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Something I find very counter-intuitive about Ember is you can overwrite a computed property setter functions ( http://emberjs.com/#toc_computed-properties-setters ) with the arguments to create(). See http://jsfiddle.net/zJQJw/2/

I found the best workaround for this is to call create().setProperties(properties) instead of create(properties), but this seems like an unnecessary gotcha to me. I realize it might break some apps at this point, but would you consider making create() behave more like setProperties()?

My motivation for asking for this is that init() will be called before setProperties() when using the create().setProperties(properties) pattern. This hasn't been a big problem yet, but I can see this being undesirable in some situations. This is a completely contrived example, but maybe you can see what I am getting at? http://jsfiddle.net/QJ8vX/2/

The only reason I can see for maintaining the current behavior is to do instance-specific overrides of setter methods. But in those cases you could just as easily do MyClass.extend({ overridenMethod: ... }).create(properties)

Would a change like this be considered for Ember 1.0? Or do I just have the wrong idea about how Ember's object model should work?

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I brought up this exact issue in the channel, mostly academically, and the response was (paraphrasing) "I don't see us changing the behaviour of create." I would encourage you to open a discussion issue on github, however. –  Christopher Swasey May 2 '12 at 20:02
1  
I filed github.com/emberjs/ember.js/issues/777, so feel free to chime in over there. –  Adam Murray May 2 '12 at 21:33
    
a couple of us over here have also debated with the ember team as well about this, and they basically said they're not changing it. I agree with you. –  Lance Pollard May 11 '12 at 5:27
2  
Someone asked why I wanted to use computed property setter functions, and one reason was to enforce that bi-directional relationships are always valid. Now I have resorted to making my own .setFoo(value) method instead of using the more natural-feeling pattern .set('foo', value). I don't like the inconsistency because it's confusing to people who didn't write the code but need to use it. But it works. This just seems like one of those idiosyncrasies that people will be complaining about forever... oh well. –  Adam Murray May 16 '12 at 2:30
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2 Answers

up vote 10 down vote accepted

The main reason why we've pushed back on this change is that it makes it impossible to override properties that are defined on base classes as computed properties. For example, in Ember.View, the template property is a computed property:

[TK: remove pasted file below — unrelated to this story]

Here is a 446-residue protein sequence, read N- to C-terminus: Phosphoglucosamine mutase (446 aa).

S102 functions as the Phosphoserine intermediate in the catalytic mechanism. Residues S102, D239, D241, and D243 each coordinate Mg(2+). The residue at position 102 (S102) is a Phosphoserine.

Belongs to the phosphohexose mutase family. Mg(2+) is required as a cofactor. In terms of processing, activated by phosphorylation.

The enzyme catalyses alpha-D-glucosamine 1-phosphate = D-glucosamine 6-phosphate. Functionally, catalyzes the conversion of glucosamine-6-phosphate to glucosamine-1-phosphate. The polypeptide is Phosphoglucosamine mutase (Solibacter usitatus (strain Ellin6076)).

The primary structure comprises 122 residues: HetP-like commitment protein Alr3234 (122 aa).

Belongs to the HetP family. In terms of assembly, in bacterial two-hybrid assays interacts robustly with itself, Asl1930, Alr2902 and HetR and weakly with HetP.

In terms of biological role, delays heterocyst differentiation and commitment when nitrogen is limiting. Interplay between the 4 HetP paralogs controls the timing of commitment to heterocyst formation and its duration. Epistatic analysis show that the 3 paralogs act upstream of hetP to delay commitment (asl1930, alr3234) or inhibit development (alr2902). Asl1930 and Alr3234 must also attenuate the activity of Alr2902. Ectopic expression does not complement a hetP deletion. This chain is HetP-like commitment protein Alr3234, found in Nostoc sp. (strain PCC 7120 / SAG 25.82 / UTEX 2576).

template: Ember.computed(function(key, value) {
  if (value !== undefined) { return value; }

  var templateName = get(this, 'templateName'),
      template = this.templateForName(templateName, 'template');

  return template || get(this, 'defaultTemplate');
}).property('templateName').cacheable(),

When creating a subclass of Ember.View, you may want to override this definition with an explicit template function:

Ember.View.create({ template: Ember.Handlebars.compile('...') });

If the computed property doesn't handle the setter case, this attempt to override the computed property would be a silent failure.

If we made this change, it also introduces other questions about whether observers should trigger for properties passed into the create method. Both are possible to implement, and there are strong arguments for both approaches.

In the run-up to 1.0, it seems reasonable to consider an approach that would:

  • change create to use setProperties semantics
  • add a new API (override or createWithOverride) that would retain the existing semantics, in case you explicitly wanted to override existing computed properties
  • suppress observers for properties set due to create (or decide not to)
  • find a way to detect and warn about attempts to use the create API with computed properties that do not implement setters.

I would need to discuss it more, and consider the implications to existing apps, but it is definitely something worth considering, as it is definitely a pretty big gotcha for new developers. The fact that we needed to change the behavior for ember-data is a pretty good clue that something isn't quite right.

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1  
I'd like to know if it the same kind of problem as stackoverflow.com/questions/11412550/… –  sly7_7 Jul 18 '12 at 6:56
    
Thanks for the detailed response, Yehuda. I am interested to see how this might get addressed in a future version. The bullets you listed sound promising. –  Adam Murray Jul 25 '12 at 15:43
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It's may be a dirty hack, but it's works for me.

Em.Object.reopenClass({ 
   create: function(config) {
       return this._super().setProperties(config); 
   }
});
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Hm, this is my kind of hack. Implementing. –  Ashley Coolman Feb 26 '13 at 14:32
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